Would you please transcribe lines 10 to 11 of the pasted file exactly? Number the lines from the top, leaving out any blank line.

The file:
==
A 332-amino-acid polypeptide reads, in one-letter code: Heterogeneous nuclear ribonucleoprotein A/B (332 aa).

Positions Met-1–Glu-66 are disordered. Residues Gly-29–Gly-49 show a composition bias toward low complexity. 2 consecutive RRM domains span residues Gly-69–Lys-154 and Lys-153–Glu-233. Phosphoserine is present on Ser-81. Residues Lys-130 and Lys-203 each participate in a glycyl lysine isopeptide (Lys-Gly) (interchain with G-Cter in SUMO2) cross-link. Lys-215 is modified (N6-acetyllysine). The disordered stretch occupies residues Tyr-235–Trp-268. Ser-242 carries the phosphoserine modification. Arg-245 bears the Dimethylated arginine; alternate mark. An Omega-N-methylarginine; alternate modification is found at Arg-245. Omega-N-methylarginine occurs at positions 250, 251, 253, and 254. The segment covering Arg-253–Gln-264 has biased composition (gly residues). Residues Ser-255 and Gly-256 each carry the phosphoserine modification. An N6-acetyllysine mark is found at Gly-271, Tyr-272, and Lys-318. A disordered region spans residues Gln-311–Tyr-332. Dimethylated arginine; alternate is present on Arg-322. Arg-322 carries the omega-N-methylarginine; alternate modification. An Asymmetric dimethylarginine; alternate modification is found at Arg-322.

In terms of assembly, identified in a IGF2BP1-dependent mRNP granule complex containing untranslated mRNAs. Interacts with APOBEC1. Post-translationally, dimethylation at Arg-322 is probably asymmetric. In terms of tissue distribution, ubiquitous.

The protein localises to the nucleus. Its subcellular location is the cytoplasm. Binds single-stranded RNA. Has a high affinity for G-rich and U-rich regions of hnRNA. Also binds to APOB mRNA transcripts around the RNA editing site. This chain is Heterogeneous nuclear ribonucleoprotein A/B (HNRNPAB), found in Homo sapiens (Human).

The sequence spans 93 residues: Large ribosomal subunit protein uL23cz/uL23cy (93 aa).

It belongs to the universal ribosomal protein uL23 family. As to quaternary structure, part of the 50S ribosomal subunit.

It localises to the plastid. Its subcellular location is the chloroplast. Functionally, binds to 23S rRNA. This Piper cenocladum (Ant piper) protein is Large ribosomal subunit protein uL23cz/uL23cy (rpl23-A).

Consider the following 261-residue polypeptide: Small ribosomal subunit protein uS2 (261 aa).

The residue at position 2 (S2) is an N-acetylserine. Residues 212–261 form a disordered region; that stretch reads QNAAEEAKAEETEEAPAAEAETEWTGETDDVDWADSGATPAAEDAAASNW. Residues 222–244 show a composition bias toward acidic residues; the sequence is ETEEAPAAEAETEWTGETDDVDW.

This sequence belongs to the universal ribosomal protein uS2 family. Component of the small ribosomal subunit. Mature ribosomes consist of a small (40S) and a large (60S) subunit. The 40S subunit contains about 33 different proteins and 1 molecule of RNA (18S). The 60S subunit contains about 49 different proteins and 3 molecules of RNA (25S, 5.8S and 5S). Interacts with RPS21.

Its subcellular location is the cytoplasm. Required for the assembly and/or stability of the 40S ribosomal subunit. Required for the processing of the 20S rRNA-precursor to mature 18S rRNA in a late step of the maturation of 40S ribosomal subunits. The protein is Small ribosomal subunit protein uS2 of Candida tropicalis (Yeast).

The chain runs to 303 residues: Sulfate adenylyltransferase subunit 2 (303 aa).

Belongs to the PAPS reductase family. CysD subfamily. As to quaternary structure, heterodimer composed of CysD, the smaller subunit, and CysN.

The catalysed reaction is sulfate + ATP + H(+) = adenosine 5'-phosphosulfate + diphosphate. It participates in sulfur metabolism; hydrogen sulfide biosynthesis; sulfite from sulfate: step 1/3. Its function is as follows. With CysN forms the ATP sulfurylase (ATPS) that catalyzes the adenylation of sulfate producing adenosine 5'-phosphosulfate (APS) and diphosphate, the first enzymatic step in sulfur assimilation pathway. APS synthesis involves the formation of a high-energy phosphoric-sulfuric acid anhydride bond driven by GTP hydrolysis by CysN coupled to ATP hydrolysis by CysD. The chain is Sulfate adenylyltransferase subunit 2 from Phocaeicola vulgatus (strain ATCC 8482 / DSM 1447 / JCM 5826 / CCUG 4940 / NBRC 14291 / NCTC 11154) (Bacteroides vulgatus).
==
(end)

This sequence belongs to the universal ribosomal protein uS2 family. Component of the small ribosomal subunit. Mature ribosomes consist of a small (40S) and a large (60S) subunit. The 40S subunit contains about 33 different proteins and 1 molecule of RNA (18S). The 60S subunit contains about 49 different proteins and 3 molecules of RNA (25S, 5.8S and 5S). Interacts with RPS21.

Its subcellular location is the cytoplasm. Required for the assembly and/or stability of the 40S ribosomal subunit. Required for the processing of the 20S rRNA-precursor to mature 18S rRNA in a late step of the maturation of 40S ribosomal subunits. The protein is Small ribosomal subunit protein uS2 of Candida tropicalis (Yeast).